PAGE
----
Skip to content

Plants won’t grow near Wi-Fi routers, experiment finds

December 15, 2013


(NaturalNews) It’s not difficult to understand the appeal of Wi-Fi. This  revolutionary technology, which has been commercially available since 1999,  eliminates cabling and wiring for computers, reduces cellular usage charges and  allows us to connect to the Internet from anywhere with a signal. Despite these  benefits, however, studies continue to show that the radiation generated by  wireless routers is negatively affecting our health. In fact, the British  activist website Stop Smart Meters recently published a list of 34 scientific studies demonstrating the adverse biological  effects of Wi-Fi exposure, including studies linking it to headaches, reduced  sperm count and oxidative stress.
The latest research into the dangers of  Wi-Fi, though, comes from a surprisingly humble source: Five ninth grade female  students from Denmark, whose science experiment revealed that wireless radiation  is equally as devastating to plants.

Undeniable results

The experiment began when the five students realized  that they had difficulty concentrating in school if they slept near their mobile  phones the previous night. Intrigued by this phenomenon, the students endeavored  to study the effects of cellphone radiation on humans. Unfortunately, their  school prevented them from pursuing this experiment due to a lack of resources,  so the students decided to test the effects of Wi-Fi radiation (comparable in strength to cellphone radiation) on a plant instead.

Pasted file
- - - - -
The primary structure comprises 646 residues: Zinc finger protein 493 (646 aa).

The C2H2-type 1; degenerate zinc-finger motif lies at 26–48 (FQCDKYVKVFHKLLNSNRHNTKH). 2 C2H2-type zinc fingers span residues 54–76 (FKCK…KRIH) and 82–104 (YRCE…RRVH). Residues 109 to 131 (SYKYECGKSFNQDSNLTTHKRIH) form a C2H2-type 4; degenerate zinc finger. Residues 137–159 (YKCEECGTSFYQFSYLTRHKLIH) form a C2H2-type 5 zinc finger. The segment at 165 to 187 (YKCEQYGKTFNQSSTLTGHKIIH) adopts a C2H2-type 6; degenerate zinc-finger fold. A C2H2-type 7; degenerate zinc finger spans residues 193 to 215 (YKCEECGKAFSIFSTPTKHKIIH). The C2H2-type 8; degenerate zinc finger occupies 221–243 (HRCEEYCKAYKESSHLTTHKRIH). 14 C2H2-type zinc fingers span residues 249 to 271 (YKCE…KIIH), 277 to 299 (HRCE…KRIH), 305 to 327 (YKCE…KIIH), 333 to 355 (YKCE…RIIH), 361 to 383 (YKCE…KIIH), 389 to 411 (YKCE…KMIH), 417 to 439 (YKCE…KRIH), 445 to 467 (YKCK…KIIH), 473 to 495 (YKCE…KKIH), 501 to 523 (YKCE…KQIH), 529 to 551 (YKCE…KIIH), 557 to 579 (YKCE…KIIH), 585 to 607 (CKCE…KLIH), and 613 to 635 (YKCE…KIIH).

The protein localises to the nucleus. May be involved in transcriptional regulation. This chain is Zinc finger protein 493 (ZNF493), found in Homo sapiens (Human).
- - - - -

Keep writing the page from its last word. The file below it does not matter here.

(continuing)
The  girls placed six trays of Lepidium sativum seeds (a garden cress grown  commercially throughout Europe) in a room without radiation, and an equal amount  in a room next to two Wi-Fi routers. Over a  12-day period, they observed, measured, weighed and photographed the results.  Even before the 12th day arrived, however, the end results were obvious: The  cress seeds placed near the routers either hadn’t grown or were completely dead,  while the seeds placed in the radiation-free room had blossomed into healthy  plants.
The experiment earned the five  students top honors in a regional science competition. Moreover, according to a  teacher at their school, Kim Horsevad, a professor of neuroscience at the  Karolinska Institute in Sweden was so impressed with the experiment that he is  interested in repeating it in a controlled scientific environment.
You  can help reduce your exposure to Wi-Fi radiation by following the advice in this article.
Sources for this article  include:

CREDIT TO:  Michael Ravensthorpe / Natural News
Learn more:


Leave a Comment

Leave a Reply

Fill in your details below or click an icon to log in: Logo

You are commenting using your account. Log Out /  Change )

Google+ photo

You are commenting using your Google+ account. Log Out /  Change )

Twitter picture

You are commenting using your Twitter account. Log Out /  Change )

Facebook photo

You are commenting using your Facebook account. Log Out /  Change )


Connecting to %s

%d bloggers like this: